Cheeseburger, bacon, ice cream…sounds delicious, doesn’t it? Many people would love to eat these tasty things even more frequently — if only we had a way to limit the uptake of calories and fat. Interestingly, the bacterium Mycobacterium tuberculosis (Mtb) not only exhibits a similar preference for fatty nutrients, it also has a way to regulate the uptake of fat into its system. In fact, controlled acquisition of fatty acids and cholesterol (the scientific term is lipids) are essential for the bacterium to survive within the human host and to fully unfold its infectious potential.
Here we answer some key questions about how research of bacterial nutrition here at Cornell University could help stop tuberculosis.
What is tuberculosis and why do we care about bacterial nutrition?
Mtb is one of the greatest health care threats that we face today. It’s the causative agent of tuberculosis and claimed 4,900 lives per day in 2015. According to the CDC, more than 1.5 billion individuals are infected with the bacterium and many of them receive long-term antibiotic treatment. Thus, it is not surprising that resistances to one or multiple antibiotic compounds occur more and more frequently in Mycobacterium tuberculosis – there were 580,000 new cases of drug resistant Mtb in 2015 alone. These multi-drug resistant or extensively drug-resistant tuberculosis bacteria are at least insensitive to isoniazid and rifampin, the two most potent and most commonly used anti-tuberculosis drugs on the market. These numbers illustrate the degree and speed to which current anti-tuberculosis drugs lose functionality and why we need to find new ways of hindering microbial spread. Intervening with bacterial nutrition and starving out the mycobacteria would be a very elegant way to attack the bugs without harming the host. It would also cause less damage for beneficial microbes in our bodies, which we need in order for our organisms to complete many physiological tasks.
How does Mtb acquire fatty acids and cholesterol?
Like every other organism, Mtb needs a way to take up energy from the environment in order to be able to grow and reproduce. Mtb lives predominantly in host cells and shields itself from host’s defense through a bacterial cell envelope. This barrier does not allow for large lipid molecules to spontaneously pass, but selectively allows certain lipids to pass through using specialized transporters. This allows the mycobacteria to steal selected lipids from the host environment and to transport them into the cell. There, these nutrients are metabolized and used as a source of energy and self-renewal.
What is new about this story?
We do know since the 1950s that Mycobacterium tuberculosis preferentially consumes lipids. However, we still have huge gaps in our knowledge when it comes to the regulation and the mechanisms of fatty acid and cholesterol uptake in Mycobacterium tuberculosis. In other words, what is the switch that selectively turns transport of specific lipids across the cell barrier on or off? Brian VanderVen, PhD and his team at Cornell University are currently using a genetic screen of Mtb in a cholesterol and fatty acid rich environment to find new molecules that are responsible for the lipid uptake. This screen has revealed several gene candidates involved in cholesterol metabolism.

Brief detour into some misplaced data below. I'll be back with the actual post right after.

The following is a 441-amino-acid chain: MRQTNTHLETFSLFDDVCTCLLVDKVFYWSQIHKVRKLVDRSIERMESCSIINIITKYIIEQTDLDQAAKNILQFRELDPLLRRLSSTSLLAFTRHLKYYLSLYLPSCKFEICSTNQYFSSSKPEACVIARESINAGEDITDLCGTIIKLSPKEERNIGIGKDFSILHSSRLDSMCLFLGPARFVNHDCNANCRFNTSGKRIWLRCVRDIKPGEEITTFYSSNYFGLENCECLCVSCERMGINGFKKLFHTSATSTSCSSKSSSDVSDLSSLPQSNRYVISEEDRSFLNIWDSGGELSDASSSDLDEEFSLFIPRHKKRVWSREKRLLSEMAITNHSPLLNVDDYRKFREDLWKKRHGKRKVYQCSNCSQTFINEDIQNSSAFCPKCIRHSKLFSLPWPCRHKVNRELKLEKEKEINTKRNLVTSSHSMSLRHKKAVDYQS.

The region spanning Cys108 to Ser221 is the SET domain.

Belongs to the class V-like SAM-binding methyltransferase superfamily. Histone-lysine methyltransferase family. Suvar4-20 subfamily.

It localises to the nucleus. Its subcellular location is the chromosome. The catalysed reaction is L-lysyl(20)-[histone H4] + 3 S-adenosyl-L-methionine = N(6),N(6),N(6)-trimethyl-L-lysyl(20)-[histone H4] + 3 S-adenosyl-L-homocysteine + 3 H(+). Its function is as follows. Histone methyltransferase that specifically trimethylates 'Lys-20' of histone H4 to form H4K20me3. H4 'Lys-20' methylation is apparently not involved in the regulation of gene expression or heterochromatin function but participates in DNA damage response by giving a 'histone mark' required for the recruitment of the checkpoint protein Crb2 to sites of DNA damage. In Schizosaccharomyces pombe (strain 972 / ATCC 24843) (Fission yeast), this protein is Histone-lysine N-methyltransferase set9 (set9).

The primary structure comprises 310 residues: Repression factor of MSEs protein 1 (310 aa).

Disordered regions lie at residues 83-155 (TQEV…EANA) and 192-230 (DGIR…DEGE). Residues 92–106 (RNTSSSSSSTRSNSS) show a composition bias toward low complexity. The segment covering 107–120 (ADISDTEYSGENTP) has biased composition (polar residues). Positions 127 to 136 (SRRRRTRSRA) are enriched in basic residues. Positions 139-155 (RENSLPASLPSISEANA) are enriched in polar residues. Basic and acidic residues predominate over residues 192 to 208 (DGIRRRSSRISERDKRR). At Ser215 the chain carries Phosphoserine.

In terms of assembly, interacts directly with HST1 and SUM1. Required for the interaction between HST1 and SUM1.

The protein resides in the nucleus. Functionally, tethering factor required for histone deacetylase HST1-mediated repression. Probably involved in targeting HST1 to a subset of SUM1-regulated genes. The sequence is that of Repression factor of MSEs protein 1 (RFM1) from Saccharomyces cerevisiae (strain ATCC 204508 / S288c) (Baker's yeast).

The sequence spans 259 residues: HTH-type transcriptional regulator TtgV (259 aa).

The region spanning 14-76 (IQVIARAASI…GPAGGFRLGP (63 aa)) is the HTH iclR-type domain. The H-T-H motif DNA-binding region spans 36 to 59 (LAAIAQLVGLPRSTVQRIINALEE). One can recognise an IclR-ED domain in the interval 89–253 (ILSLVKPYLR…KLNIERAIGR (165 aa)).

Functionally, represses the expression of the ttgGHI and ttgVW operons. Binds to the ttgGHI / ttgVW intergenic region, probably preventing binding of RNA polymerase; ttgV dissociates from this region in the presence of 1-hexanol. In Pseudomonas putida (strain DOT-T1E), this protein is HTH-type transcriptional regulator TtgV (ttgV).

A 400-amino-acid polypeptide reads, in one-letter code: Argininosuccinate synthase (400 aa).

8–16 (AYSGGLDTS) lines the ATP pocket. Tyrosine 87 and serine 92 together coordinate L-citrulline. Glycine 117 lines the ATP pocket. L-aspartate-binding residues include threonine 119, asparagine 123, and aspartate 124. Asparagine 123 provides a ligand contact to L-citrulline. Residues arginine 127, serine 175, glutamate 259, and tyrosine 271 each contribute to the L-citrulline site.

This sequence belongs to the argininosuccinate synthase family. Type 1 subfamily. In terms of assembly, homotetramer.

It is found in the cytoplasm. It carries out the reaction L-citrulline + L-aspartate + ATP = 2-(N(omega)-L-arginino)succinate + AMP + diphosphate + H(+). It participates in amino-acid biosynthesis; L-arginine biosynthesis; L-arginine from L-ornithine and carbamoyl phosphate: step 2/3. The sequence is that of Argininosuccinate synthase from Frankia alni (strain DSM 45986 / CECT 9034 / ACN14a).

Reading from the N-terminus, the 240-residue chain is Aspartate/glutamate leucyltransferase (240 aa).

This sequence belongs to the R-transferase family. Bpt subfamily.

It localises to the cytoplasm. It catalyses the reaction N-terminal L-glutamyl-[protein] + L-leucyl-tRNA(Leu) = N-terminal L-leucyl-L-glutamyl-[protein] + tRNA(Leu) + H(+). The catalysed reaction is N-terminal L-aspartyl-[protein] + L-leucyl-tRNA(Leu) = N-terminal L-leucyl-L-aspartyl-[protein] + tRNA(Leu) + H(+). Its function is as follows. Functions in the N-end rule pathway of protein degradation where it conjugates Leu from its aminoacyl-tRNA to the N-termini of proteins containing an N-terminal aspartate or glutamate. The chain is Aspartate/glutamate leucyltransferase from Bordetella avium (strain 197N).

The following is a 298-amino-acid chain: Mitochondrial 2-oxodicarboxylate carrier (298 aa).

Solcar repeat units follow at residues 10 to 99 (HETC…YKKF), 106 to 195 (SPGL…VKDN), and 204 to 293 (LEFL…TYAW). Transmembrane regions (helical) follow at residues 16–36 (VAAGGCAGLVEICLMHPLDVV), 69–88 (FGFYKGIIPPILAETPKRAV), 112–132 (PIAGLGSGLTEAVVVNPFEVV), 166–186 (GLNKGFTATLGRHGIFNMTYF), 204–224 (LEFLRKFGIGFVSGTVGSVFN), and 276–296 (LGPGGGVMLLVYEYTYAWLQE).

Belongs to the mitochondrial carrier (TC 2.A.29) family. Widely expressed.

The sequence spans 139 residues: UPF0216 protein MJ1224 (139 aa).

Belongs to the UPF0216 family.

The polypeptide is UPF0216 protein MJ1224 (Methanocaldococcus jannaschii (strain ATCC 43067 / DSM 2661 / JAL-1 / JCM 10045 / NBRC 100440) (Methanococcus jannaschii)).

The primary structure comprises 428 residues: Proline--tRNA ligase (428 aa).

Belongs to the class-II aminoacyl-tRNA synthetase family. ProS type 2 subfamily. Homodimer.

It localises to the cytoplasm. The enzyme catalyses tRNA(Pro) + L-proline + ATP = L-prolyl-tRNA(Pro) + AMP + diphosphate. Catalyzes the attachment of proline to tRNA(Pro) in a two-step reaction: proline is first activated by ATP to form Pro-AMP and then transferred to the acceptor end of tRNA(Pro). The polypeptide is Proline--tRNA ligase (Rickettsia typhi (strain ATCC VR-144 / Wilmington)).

They were able to identify a previously uncharacterized protein (Rv3723) which regulates lipid transporters in the mycobacterial cell envelope. The researchers in the VanderVen laboratory named it LucA, being an acronym for lipid uptake coordinator A. LucA binds and stabilizes two lipid transporters called Mce1 and Mce4 in the bacterial cell wall and thus facilitates both fatty acid and cholesterol uptake and transport across the bacterial membranes. This process is required for Mtb to become fully infectious and to persist in the host.
How does this help the fight against tuberculosis?
If we could inhibit preferred food acquisition pathway of the tuberculosis bacteria with a drug, the mycobacterial fitness and pathogenicity could potentially be severely reduced. Due to the unique structure of the mycobacterial cell wall, the lipid uptake pathways are not shared by the host or other commensal bacteria. Thus, targeting key molecules in those pathways would not be harmful for both the human host and the physiological bacterial flora. The combination of novel treatment strategies, such as specific inhibition of microbial nutrient uptake, with a classical antibiotic treatment regimen, could enhance treatment efficacy and delay development of antimicrobial tolerance.
VanderVen and his team are hoping to find out how exactly Mce transporters are able to guide fatty acids and cholesterol through both the bacterial cell envelope and the cell membrane. They hope to determine if other transporters may take over and compensate for the loss of the Mce transporters if they are non-functional.
The VanderVen lab could show that LucA directly binds to subunits of the Mce1 and 4 transporters, but they further want to elucidate the exact mechanism of LucA-mediated enhancement of Mce1 and Mce4 stability and function. A more precise knowledge about the physiological processes of mycobacterial nutrition will facilitate specific drug development.
Do we find tuberculosis in other species?
Yes, tuberculosis affects pets, domestic animals and wildlife animals. The human pathogen Mycobacterium tuberculosis mostly causes illness in people and nonhuman primates. However, there are many different types of mammalian tubercle bacilli and most of them are capable of infecting several animal species. What they all have in common is the unique structure of the mycobacterial cell wall. Thus, LucA itself or a similar molecule could potentially be targeted to fight animal tuberculosis.
–by Simon Frueh, Immunology and Infectious Diseases Graduate Student